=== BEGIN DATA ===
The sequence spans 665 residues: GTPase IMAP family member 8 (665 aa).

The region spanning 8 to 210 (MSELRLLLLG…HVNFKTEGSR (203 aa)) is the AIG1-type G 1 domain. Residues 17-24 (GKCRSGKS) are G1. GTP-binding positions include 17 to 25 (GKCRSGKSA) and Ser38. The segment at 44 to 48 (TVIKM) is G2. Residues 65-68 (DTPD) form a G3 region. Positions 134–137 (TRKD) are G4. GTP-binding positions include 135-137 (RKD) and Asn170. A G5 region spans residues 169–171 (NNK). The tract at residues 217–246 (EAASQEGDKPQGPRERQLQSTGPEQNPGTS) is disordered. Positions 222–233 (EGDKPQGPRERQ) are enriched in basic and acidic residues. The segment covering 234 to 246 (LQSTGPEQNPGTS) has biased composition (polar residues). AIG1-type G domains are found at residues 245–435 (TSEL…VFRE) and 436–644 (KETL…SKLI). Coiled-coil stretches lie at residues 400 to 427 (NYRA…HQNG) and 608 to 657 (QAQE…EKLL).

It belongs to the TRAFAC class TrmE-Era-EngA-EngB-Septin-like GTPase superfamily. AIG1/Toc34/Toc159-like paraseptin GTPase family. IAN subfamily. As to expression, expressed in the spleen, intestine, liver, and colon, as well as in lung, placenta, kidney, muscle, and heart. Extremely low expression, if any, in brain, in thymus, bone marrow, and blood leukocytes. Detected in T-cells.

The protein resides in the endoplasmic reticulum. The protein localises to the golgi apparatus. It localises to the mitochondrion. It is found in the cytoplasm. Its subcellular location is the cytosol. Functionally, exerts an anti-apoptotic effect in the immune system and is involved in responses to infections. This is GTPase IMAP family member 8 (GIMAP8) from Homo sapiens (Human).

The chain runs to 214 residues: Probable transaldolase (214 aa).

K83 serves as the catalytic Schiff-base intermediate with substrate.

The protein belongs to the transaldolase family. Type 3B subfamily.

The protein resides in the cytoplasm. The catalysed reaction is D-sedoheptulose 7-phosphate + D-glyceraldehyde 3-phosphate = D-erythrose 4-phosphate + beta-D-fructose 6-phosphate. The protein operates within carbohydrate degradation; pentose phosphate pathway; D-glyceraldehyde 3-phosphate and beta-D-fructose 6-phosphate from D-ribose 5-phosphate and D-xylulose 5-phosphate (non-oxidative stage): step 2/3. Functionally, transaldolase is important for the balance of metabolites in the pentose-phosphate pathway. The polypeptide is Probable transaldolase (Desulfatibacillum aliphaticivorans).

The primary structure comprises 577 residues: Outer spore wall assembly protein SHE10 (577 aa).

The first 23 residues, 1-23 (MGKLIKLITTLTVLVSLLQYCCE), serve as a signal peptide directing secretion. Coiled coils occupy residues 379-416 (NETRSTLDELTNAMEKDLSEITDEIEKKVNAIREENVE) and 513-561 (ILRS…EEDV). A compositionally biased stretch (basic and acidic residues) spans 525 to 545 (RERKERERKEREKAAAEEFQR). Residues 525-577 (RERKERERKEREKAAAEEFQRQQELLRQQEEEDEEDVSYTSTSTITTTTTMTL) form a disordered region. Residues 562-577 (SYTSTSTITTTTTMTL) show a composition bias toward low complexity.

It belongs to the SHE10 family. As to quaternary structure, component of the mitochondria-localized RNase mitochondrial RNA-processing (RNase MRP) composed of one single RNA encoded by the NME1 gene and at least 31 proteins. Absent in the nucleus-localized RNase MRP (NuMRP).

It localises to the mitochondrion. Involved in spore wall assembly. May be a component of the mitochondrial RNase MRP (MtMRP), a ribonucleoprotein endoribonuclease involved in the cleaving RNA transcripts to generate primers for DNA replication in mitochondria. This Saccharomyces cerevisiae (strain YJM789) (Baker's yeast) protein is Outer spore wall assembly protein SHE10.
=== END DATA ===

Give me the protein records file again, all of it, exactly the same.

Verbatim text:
The sequence spans 665 residues: GTPase IMAP family member 8 (665 aa).

The region spanning 8 to 210 (MSELRLLLLG…HVNFKTEGSR (203 aa)) is the AIG1-type G 1 domain. Residues 17-24 (GKCRSGKS) are G1. GTP-binding positions include 17 to 25 (GKCRSGKSA) and Ser38. The segment at 44 to 48 (TVIKM) is G2. Residues 65-68 (DTPD) form a G3 region. Positions 134–137 (TRKD) are G4. GTP-binding positions include 135-137 (RKD) and Asn170. A G5 region spans residues 169–171 (NNK). The tract at residues 217–246 (EAASQEGDKPQGPRERQLQSTGPEQNPGTS) is disordered. Positions 222–233 (EGDKPQGPRERQ) are enriched in basic and acidic residues. The segment covering 234 to 246 (LQSTGPEQNPGTS) has biased composition (polar residues). AIG1-type G domains are found at residues 245–435 (TSEL…VFRE) and 436–644 (KETL…SKLI). Coiled-coil stretches lie at residues 400 to 427 (NYRA…HQNG) and 608 to 657 (QAQE…EKLL).

It belongs to the TRAFAC class TrmE-Era-EngA-EngB-Septin-like GTPase superfamily. AIG1/Toc34/Toc159-like paraseptin GTPase family. IAN subfamily. As to expression, expressed in the spleen, intestine, liver, and colon, as well as in lung, placenta, kidney, muscle, and heart. Extremely low expression, if any, in brain, in thymus, bone marrow, and blood leukocytes. Detected in T-cells.

The protein resides in the endoplasmic reticulum. The protein localises to the golgi apparatus. It localises to the mitochondrion. It is found in the cytoplasm. Its subcellular location is the cytosol. Functionally, exerts an anti-apoptotic effect in the immune system and is involved in responses to infections. This is GTPase IMAP family member 8 (GIMAP8) from Homo sapiens (Human).

The chain runs to 214 residues: Probable transaldolase (214 aa).

K83 serves as the catalytic Schiff-base intermediate with substrate.

The protein belongs to the transaldolase family. Type 3B subfamily.

The protein resides in the cytoplasm. The catalysed reaction is D-sedoheptulose 7-phosphate + D-glyceraldehyde 3-phosphate = D-erythrose 4-phosphate + beta-D-fructose 6-phosphate. The protein operates within carbohydrate degradation; pentose phosphate pathway; D-glyceraldehyde 3-phosphate and beta-D-fructose 6-phosphate from D-ribose 5-phosphate and D-xylulose 5-phosphate (non-oxidative stage): step 2/3. Functionally, transaldolase is important for the balance of metabolites in the pentose-phosphate pathway. The polypeptide is Probable transaldolase (Desulfatibacillum aliphaticivorans).

The primary structure comprises 577 residues: Outer spore wall assembly protein SHE10 (577 aa).

The first 23 residues, 1-23 (MGKLIKLITTLTVLVSLLQYCCE), serve as a signal peptide directing secretion. Coiled coils occupy residues 379-416 (NETRSTLDELTNAMEKDLSEITDEIEKKVNAIREENVE) and 513-561 (ILRS…EEDV). A compositionally biased stretch (basic and acidic residues) spans 525 to 545 (RERKERERKEREKAAAEEFQR). Residues 525-577 (RERKERERKEREKAAAEEFQRQQELLRQQEEEDEEDVSYTSTSTITTTTTMTL) form a disordered region. Residues 562-577 (SYTSTSTITTTTTMTL) show a composition bias toward low complexity.

It belongs to the SHE10 family. As to quaternary structure, component of the mitochondria-localized RNase mitochondrial RNA-processing (RNase MRP) composed of one single RNA encoded by the NME1 gene and at least 31 proteins. Absent in the nucleus-localized RNase MRP (NuMRP).

It localises to the mitochondrion. Involved in spore wall assembly. May be a component of the mitochondrial RNase MRP (MtMRP), a ribonucleoprotein endoribonuclease involved in the cleaving RNA transcripts to generate primers for DNA replication in mitochondria. This Saccharomyces cerevisiae (strain YJM789) (Baker's yeast) protein is Outer spore wall assembly protein SHE10.